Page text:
Organised by Viviana Checchia, Curator of Public Engagement, ‘Forms of Action’ presents the work of seven artists whose actions in society are the core of their practice. For some, the invitation to exhibit at CCA led to the production of new work, directly responding to situations they encountered in Glasgow, while others brought existing projects with them to re-imagine. Each with rich cultural, historical and political backdrops, this assembly of artists is, in itself, a timely form of action.
The first gallery space is dominated by Stream of Stories, an installation by Katia Kameli that interrogates the complex origins of La Fontaine’s fables, which are texts of great significance to French culture. Testing and revealing social unrest, democracy, rites and justice, this is a dense work with enough narrative power to keep an audience occupied for some time. Reprised for ‘Forms of Action’, the artist’s latest edition of this work includes texts, film and objects, and continues to be developed as Glasgow-based groups are working with the artist to further explore intercultural experiences and a potential translanguaging of the story.
Asunción Molinos Gordo’s Contestador (Answerphone), supported by the Scottish Sculpture Workshop, comprises a desk, a chair, a lamp and a telephone. This work invites you to call a number provided by an innocuous business card. On the other end of the line are the Frasers, a fictitious farming family, who dictate a series of pre-recorded scenarios and a menu of options. The looping script is beguiling and designed to give some insight to current issues farmers are facing. Participation in this work is straightforward but powerful, as the ‘call’ is broadcast loudly throughout the gallery as well as down the receiver. Created through in-depth research and consultation with local agricultural workers, the ‘tale’ of increasing levels of bureaucracy and socio-political factors affecting food production is no doubt as prevalent in Scotland as it is throughout Europe.
Walking through in to the larger of the two gallery spaces, visitors encounter Dimitri Launder’s Towards a People’s Apothecary: Glasgow. A sketch of sorts, this work is part of a long-term project by the artist gardener. A stylised circular map demarcates the city, and it is surrounded by a series of transparent specimen domes containing resin casts of herbs found in the city. The two components are linked by a series of faint pencil lines. This enchanting work encourages gallery visitors to peer closely at something often overlooked in the outside world.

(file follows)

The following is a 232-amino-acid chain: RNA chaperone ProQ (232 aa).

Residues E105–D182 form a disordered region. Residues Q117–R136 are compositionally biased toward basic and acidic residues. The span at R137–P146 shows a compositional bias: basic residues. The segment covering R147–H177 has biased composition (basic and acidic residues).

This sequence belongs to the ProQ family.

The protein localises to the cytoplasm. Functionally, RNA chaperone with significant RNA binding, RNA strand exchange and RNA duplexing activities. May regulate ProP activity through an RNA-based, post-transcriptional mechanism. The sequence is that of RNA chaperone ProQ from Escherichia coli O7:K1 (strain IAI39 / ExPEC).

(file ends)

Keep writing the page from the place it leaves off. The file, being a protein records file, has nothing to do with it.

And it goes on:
We Tell Ourselves Stories in Order to Live, an installation by Kim Dhillon, and Tequiografias, an ongoing work by Daniel Godinez Nivón, are works which both actively disseminate information. We Tell Ourselves Stories in Order to Live comprises a simple bookshelf containing a number of publications loaned from Glasgow Women’s Library and floor cushions for sitting and reading. The 1970s feminist children’s books present stories about family structures, sexuality, gender and equality. This work continues through a series of book groups, led by Dhillon, taking place at the Library throughout the duration of the exhibition. Tequiografias is produced by Nivón in collaboration with the Assembly of Indigenous Migrants of Mexico City. These large-scale works are produced through a communal system of organisation and knowledge-sharing; cultural information about the indigenous community of Mexico City is recorded, published and distributed through the education systems.
Victoria Lomasko’s Drawing Lessons at a Juvenile Prison and Adelita Husni-Bey’s film After the Finish Line are both a result of the artist working with young people. Drawing Lessons at a Juvenile Prison is a row of framed drawings: five by the artist and five made by prisoners who took part in Lomasko’s art classes for young detainees in Russia. In Glasgow these kinds of programmes are well-established, but in Russia this approach is a radical one. The work illustrates a rather direct action in the form of a skill transfer but no doubt the value of the transactions between the artist and her participants go beyond technical skill alone. After the Finish Line, made during Husni-Bey’s year-long residency in San Francisco, is a film that explores endurance and its physical and psychological impact on young athletes. In the context of this exhibition, the work encourages us to think about the concept of competition and the ‘industrious’ impact on current socio-economic systems.
‘Forms of Action’ presents a diverse series of approaches questioning how art can transform reality. As the exhibition draws to a close, a number of projects involving artists from the exhibition will begin – and so the action continues to take form.